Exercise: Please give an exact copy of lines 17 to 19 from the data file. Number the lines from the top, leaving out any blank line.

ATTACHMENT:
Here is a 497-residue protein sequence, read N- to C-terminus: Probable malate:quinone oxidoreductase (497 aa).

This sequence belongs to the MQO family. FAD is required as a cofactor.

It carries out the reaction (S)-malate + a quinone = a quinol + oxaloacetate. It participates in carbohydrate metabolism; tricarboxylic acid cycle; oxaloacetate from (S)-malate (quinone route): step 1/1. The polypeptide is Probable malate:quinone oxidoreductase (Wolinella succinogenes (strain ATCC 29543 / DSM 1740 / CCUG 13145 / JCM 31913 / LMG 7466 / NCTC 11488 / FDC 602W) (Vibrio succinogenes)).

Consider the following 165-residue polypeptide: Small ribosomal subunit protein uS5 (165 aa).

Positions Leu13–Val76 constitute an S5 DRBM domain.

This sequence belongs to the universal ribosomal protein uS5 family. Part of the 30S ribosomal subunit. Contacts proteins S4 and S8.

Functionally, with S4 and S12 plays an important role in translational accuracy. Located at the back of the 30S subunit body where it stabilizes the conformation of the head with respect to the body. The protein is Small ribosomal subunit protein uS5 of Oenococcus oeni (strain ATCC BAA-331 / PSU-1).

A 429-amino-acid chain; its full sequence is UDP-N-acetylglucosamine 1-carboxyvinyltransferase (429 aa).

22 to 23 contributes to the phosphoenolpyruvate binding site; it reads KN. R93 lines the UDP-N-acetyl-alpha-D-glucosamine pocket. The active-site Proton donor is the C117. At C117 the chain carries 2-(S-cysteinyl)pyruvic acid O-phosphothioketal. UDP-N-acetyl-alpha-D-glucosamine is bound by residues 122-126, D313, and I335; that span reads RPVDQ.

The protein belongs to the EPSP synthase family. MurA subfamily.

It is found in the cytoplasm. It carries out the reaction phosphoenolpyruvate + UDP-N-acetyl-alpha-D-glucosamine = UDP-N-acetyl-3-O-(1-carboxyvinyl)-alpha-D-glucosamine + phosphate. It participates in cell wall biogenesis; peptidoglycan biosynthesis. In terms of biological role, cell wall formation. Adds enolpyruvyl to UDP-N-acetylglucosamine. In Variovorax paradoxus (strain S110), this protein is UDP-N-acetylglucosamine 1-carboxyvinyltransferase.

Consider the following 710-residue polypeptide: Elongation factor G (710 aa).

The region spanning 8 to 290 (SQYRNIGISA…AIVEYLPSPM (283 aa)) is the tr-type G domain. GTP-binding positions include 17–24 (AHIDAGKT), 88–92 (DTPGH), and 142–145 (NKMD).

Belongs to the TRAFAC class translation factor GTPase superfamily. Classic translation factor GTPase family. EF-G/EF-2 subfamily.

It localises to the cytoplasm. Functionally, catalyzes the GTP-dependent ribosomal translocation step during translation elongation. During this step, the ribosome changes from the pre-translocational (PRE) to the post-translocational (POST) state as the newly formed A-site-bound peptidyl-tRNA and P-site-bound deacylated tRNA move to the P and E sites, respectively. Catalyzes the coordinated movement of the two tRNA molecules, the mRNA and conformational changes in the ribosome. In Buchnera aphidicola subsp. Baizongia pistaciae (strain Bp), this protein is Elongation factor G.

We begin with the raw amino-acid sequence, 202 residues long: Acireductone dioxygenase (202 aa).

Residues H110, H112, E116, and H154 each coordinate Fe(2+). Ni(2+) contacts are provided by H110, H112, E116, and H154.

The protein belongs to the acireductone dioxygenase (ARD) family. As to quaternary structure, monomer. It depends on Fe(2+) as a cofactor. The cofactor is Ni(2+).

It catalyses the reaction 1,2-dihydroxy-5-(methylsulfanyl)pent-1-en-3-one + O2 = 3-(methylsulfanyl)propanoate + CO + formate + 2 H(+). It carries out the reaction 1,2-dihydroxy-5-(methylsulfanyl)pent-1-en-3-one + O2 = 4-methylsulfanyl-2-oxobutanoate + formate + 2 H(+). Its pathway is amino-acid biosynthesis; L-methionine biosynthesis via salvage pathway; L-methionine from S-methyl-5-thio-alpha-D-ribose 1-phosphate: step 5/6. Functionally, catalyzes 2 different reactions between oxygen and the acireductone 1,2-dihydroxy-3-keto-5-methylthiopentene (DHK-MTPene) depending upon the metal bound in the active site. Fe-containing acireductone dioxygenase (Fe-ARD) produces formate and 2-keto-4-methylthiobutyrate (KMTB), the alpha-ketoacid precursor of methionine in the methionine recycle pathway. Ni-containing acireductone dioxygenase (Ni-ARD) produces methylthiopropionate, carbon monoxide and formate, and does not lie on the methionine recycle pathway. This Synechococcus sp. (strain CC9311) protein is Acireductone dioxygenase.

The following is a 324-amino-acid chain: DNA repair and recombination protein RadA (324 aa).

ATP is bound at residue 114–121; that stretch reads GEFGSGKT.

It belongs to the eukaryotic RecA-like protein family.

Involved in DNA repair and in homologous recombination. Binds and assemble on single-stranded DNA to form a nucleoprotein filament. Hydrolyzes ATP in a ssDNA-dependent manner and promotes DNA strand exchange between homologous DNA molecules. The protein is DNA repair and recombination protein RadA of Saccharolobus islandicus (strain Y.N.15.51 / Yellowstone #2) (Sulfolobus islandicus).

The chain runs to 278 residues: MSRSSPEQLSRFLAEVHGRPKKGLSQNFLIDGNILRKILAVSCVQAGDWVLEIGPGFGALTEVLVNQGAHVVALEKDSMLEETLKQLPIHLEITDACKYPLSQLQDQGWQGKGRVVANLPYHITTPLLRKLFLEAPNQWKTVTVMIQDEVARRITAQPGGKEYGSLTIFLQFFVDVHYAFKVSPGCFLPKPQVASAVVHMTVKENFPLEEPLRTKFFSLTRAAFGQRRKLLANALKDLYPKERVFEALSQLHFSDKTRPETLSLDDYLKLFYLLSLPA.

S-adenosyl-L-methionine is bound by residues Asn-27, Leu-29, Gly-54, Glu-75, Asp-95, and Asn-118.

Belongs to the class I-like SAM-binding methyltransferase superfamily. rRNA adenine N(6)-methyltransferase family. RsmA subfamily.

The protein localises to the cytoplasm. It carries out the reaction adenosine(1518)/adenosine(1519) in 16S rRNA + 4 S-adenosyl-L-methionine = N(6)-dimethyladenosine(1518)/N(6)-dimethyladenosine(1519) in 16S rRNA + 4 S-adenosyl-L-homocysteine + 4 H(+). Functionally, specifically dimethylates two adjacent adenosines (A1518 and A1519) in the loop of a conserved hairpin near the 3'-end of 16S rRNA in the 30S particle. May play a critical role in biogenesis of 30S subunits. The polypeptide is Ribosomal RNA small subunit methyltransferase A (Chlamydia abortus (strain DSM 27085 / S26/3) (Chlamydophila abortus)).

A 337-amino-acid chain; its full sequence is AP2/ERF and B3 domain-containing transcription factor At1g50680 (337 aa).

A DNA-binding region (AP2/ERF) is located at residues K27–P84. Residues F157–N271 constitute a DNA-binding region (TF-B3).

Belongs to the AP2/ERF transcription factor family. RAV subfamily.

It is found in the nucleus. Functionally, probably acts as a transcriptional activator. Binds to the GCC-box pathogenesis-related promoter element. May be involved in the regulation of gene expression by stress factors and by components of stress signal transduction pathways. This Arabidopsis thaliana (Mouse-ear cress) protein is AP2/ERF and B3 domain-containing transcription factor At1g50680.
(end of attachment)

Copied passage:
Residues H110, H112, E116, and H154 each coordinate Fe(2+). Ni(2+) contacts are provided by H110, H112, E116, and H154.

The protein belongs to the acireductone dioxygenase (ARD) family. As to quaternary structure, monomer. It depends on Fe(2+) as a cofactor. The cofactor is Ni(2+).

It catalyses the reaction 1,2-dihydroxy-5-(methylsulfanyl)pent-1-en-3-one + O2 = 3-(methylsulfanyl)propanoate + CO + formate + 2 H(+). It carries out the reaction 1,2-dihydroxy-5-(methylsulfanyl)pent-1-en-3-one + O2 = 4-methylsulfanyl-2-oxobutanoate + formate + 2 H(+). Its pathway is amino-acid biosynthesis; L-methionine biosynthesis via salvage pathway; L-methionine from S-methyl-5-thio-alpha-D-ribose 1-phosphate: step 5/6. Functionally, catalyzes 2 different reactions between oxygen and the acireductone 1,2-dihydroxy-3-keto-5-methylthiopentene (DHK-MTPene) depending upon the metal bound in the active site. Fe-containing acireductone dioxygenase (Fe-ARD) produces formate and 2-keto-4-methylthiobutyrate (KMTB), the alpha-ketoacid precursor of methionine in the methionine recycle pathway. Ni-containing acireductone dioxygenase (Ni-ARD) produces methylthiopropionate, carbon monoxide and formate, and does not lie on the methionine recycle pathway. This Synechococcus sp. (strain CC9311) protein is Acireductone dioxygenase.